Jerusalem: a universal city
In the communiqué following the visit, which took place from the 21-26 May, the bishops stress that “Jerusalem is a Jewish city, a Christian city, a Muslim city. It must remain a common patrimony and never become the exclusive monopoly of any one religion.”
They underline that “the Christian community is essential to Jerusalem’s identity, both now and for the future." Yet, they say, “its continued presence is threatened by occupation and injustice.”
The Co-ordination group says that it came to the city to pray and “to meet and pray with our sisters and brothers, mindful of Patriarch Pizzaballa’s message that it is our right and duty as Christians to uphold the city’s openness and universality.”
Challenges face Christians
However, it also notes that many of the people they encountered “are facing violence and intimidation by settler groups, restrictions on their freedom of movement, or separation from their families because of the status they are assigned.”
During their visit, the bishops went to the Jerusalem suburb of Beit Hanina, to offer their personal condolences to the family of Christian Palestinian journalist Shireen Abu Aqleh.
The Al Jazeera veteran reporter was shot dead on 11 May while covering an Israeli army raid in the occupied West Bank.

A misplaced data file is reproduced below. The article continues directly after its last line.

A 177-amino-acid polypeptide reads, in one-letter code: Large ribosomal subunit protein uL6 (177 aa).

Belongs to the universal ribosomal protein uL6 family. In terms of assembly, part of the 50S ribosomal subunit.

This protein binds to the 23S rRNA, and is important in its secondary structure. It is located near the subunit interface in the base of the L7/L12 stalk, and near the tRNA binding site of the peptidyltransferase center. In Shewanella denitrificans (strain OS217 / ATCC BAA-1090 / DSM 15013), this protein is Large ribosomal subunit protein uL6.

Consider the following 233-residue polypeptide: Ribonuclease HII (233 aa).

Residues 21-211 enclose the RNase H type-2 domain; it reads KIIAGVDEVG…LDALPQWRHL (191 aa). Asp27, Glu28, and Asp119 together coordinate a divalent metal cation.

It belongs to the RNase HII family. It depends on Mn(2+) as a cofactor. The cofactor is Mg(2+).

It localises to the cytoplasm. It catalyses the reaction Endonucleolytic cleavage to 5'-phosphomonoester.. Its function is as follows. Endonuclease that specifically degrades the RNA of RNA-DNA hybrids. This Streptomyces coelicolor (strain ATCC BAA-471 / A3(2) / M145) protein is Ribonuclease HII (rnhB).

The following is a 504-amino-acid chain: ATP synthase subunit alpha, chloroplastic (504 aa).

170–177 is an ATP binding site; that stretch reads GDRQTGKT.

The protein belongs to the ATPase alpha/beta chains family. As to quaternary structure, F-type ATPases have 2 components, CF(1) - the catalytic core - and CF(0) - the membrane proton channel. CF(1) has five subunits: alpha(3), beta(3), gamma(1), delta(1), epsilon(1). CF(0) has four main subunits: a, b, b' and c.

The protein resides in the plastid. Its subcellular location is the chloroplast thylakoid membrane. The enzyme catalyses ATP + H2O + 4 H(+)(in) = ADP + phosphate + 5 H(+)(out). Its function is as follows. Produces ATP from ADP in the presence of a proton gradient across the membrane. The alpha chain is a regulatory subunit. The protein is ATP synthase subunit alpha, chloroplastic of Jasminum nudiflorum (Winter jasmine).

“We experienced the deep sorrow and anger felt by local Christians at the killing of Palestinian Catholic journalist Shireen Abu Akleh and the shameful attack on mourners at her funeral,” the statement reads.
The communiqué also says it shares the concerns expressed by the Christian community about “unilateral restrictions on freedom of worship during Easter, imposed by the Israeli police.”
Hardship and poverty
The bishops highlight the poverty they witnessed during their visit, which they say, has been compounded by the pandemic.
Another area of concern is the absence of pilgrims during the past two years, which has devastated livelihoods, including among Jerusalem’s Christian community, leaving some families struggling to afford housing, food, or other essentials.
However, despite these challenges, the bishops point to signs of hope.
“We visited Christian organisations taking responsibility for the wellbeing of their community and wider society. They are working tirelessly to alleviate hardship and improve lives. We met young people who, despite facing daily violations of their fundamental human rights, refuse to be the last generation of Christians in the city.”
Speaking to the Catholic Bishops Conference of England and Wales, Bishop Declan Lang, Chair of the Holy Land Co-ordination, said, “signs of hope are: the Christian community is a very small community but it excels at its activities, especially at charity towards people, social welfare, and education. We pull more than our weight, and that’s always a sign of hope, and that also the Christian community has pledged really to this sacred place, the place of dialogue and peace.”
As pilgrims return once more to the region, the Bishops Co-ordination is calling on them to support Christians in Jerusalem and throughout the Holy Land.
“It is essential that all pilgrims understand and engage with the reality of life for the Christian community here. A true Holy Land pilgrimage should be a journey of faith, encounter, and solidarity.”
The text of the statement can be found here.